If you’re expecting a sizeable self-assessment tax bill for 31 January 2020. How and when can you reduce this, and if you can’t how can you manage the payment in the most cost-efficient way?
HMRC’s pound of flesh
If you’re late paying either of your January or July instalments of tax, HMRC will charge interest at 3.25%, no ifs or buts and no matter how good your reasons. That’s bad enough, but it’s HMRC’s late payment penalties that can really hurt. More about these later, but there’s another thing to consider first.
What’s the worst HMRC can do?
HMRC often, but not always, uses commercial debt collection agencies and can take possession of your goods without a court order. It has wide powers over goods: it can enter premises and list goods for seizure. These can include items you need for your business, if nothing else is available.
Is the bill too high?
The first thing to bear in mind is that the January 2020 self-assessment payment is a combination of any tax you still owe for 2018/19 and an estimate of 50% of your 2019/20 tax. As with any estimated bill there’s room for manoeuvre.
Tip. If you think your overall tax liability for 2019/20 will be less than that for 2018/19, you can reduce the estimated part of your self-assessment tax bill for 31 January 2020. This will automatically also reduce the payment due at in July.
Time to pay
If, once you’re sure that your January 2020 tax bill is as accurate as it can be, you aren’t able to pay it in one go, HMRC will usually agree payment by instalments. These are called time to pay (TTP) arrangements. There’s no automatic right to TTP. HMRC gives guidelines on when it will agree, but be prepared to be persistent in your request.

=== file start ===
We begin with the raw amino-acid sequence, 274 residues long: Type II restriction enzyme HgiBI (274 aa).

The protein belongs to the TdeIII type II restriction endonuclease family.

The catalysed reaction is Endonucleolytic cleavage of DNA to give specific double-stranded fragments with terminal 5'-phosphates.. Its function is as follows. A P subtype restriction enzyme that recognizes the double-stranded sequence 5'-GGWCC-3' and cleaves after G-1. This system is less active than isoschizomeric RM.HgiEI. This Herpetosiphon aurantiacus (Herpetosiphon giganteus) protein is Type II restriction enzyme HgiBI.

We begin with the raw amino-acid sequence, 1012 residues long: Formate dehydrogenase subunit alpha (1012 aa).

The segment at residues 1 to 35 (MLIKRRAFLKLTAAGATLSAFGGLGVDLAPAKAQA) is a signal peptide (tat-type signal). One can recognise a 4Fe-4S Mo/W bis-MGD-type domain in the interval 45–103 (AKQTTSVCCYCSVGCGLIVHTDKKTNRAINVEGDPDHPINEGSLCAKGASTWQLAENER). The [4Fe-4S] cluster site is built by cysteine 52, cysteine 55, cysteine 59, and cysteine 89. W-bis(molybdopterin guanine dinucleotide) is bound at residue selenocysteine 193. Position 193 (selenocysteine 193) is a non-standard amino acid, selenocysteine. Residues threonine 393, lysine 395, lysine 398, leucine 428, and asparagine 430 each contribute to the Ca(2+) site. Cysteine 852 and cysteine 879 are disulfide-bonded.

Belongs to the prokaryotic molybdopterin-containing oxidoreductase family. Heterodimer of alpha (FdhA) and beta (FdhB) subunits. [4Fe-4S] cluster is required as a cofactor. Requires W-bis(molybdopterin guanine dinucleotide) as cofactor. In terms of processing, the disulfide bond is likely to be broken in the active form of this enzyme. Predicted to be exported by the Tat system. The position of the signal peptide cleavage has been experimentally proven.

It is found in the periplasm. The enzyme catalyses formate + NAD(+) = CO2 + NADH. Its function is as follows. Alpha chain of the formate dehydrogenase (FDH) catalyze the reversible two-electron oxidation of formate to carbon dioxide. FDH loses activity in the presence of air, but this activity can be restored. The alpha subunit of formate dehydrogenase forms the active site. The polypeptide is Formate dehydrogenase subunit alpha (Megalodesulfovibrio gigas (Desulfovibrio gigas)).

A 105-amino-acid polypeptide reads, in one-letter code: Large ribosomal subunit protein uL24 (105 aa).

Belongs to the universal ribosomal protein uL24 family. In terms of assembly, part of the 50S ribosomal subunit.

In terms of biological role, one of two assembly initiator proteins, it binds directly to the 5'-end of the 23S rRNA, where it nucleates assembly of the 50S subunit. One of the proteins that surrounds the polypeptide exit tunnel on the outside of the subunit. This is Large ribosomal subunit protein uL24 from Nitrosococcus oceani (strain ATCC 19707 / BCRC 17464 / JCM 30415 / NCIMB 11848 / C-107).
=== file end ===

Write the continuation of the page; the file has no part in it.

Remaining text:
Tip. Before you contact HMRC get your facts straight, and have details of your income and expenses to hand. If you have a special reason for not being able to pay, i.e. something outside of your control, such as severe flooding, have your explanation ready. Get all the facts in first time because adding to your story later makes it sound like a lame excuse. If you receive a negative response, ask for your case to be reviewed by someone higher up.
How much time?
HMRC’s leeway can be limited. You may get just a couple of months and at the most a year to pay. Start the ball rolling by phoning the Self-Assessment Payment line on 0300 200 3822, if you’re applying after the due date. If you’re applying before the due date, which is always sensible, call the Business Payment Support Service on 0300 200 3835.
Penalties – older tax first
If you still owe tax for 2017/18 (the final payment of this was due on 31 January 2019) you will have already incurred late payment penalties. The next penalty arises on 31 January 2020 and is 5% of the tax still owing. However, if you agree TTP before then HMRC will usually not charge the penalty.
What to do next
This post is our attempt to make an article recently released in Tax Essentials for Advisors accessible to all. Why not leave a comment and let us know how we did? For further information on this and other topics then request more information or contact us at 01332-369999 or through the contact page of our website www.milestone-solutions.co.uk